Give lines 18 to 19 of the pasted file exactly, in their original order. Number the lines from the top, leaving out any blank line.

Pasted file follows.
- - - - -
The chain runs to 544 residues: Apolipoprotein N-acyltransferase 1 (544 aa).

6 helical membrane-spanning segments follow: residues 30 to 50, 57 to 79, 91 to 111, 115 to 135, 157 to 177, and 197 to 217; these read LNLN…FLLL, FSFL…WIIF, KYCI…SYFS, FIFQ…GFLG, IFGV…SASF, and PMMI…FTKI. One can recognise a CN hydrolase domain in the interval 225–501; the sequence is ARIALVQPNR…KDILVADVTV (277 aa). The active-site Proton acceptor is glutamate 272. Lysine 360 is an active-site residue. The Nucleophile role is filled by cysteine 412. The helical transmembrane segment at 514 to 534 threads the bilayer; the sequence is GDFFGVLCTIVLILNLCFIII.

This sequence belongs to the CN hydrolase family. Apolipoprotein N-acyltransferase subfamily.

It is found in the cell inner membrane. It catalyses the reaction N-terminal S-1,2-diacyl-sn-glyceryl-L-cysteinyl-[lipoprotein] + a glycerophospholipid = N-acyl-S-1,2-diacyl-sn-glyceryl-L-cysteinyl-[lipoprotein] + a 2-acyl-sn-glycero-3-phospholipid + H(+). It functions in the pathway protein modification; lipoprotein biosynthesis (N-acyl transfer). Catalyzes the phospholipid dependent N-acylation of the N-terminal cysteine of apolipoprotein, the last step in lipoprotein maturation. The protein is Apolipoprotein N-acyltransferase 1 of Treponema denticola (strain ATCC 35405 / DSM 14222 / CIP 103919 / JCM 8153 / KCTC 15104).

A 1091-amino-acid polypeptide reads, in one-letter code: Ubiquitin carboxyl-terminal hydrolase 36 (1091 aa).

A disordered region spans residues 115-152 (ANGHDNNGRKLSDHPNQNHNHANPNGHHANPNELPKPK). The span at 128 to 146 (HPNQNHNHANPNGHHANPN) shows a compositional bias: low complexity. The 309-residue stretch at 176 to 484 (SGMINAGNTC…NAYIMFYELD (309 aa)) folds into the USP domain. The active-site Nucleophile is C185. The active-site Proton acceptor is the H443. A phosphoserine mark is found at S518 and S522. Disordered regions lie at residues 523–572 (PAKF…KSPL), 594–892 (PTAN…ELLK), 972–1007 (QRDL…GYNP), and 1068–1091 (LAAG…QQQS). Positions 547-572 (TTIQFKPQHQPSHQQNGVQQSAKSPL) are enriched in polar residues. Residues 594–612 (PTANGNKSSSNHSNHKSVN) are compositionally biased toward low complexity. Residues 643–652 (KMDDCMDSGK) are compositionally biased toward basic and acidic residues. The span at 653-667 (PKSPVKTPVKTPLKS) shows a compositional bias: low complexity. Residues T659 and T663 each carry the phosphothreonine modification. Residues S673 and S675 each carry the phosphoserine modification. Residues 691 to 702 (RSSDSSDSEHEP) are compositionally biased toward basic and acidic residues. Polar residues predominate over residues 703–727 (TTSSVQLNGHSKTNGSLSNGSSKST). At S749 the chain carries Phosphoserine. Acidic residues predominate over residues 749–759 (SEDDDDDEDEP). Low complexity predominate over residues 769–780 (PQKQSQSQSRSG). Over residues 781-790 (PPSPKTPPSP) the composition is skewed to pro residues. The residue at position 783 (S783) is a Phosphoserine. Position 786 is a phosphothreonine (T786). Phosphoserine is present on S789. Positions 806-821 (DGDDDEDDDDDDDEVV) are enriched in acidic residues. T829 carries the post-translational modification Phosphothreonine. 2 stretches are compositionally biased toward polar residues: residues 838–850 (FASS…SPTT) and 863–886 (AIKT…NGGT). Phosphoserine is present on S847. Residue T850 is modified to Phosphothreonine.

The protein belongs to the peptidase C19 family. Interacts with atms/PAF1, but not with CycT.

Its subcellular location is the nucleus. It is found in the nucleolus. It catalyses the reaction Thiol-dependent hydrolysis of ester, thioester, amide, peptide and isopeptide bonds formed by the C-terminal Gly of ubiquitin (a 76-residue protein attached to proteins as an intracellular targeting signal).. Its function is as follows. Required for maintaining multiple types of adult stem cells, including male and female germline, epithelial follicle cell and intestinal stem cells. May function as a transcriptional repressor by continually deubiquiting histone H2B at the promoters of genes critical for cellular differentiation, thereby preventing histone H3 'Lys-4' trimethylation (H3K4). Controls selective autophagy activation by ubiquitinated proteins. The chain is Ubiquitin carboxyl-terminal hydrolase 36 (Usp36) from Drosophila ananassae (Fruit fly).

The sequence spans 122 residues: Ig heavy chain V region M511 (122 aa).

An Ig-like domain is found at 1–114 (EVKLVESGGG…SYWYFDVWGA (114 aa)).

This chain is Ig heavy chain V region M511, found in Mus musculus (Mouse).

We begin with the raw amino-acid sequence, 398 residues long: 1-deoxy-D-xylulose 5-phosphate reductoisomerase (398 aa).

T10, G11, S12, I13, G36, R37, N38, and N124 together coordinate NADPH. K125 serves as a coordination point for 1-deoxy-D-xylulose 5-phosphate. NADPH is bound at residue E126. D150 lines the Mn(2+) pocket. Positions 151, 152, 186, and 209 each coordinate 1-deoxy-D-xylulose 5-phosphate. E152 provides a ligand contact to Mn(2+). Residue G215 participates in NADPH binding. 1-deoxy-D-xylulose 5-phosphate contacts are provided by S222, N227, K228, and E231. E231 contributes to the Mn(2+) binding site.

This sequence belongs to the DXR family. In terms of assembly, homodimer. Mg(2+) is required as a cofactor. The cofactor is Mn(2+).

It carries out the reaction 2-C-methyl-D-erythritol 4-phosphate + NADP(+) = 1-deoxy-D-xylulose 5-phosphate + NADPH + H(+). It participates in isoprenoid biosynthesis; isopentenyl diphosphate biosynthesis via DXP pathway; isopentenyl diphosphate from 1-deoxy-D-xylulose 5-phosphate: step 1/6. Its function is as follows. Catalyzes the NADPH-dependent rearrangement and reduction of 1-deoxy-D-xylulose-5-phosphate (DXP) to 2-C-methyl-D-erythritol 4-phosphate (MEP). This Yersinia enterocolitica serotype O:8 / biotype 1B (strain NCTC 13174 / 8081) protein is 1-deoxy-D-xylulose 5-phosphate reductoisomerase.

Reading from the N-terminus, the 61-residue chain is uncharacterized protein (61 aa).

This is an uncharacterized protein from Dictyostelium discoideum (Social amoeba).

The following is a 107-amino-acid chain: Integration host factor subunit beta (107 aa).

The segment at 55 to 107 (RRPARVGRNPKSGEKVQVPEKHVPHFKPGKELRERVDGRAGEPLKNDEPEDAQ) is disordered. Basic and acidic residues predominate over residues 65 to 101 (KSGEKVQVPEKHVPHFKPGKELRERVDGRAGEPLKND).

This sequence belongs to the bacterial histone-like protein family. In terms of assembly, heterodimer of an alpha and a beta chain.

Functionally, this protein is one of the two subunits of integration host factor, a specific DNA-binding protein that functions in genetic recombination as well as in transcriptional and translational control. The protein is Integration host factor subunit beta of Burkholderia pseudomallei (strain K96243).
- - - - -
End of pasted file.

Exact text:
The following is a 107-amino-acid chain: Integration host factor subunit beta (107 aa).

The segment at 55 to 107 (RRPARVGRNPKSGEKVQVPEKHVPHFKPGKELRERVDGRAGEPLKNDEPEDAQ) is disordered. Basic and acidic residues predominate over residues 65 to 101 (KSGEKVQVPEKHVPHFKPGKELRERVDGRAGEPLKND).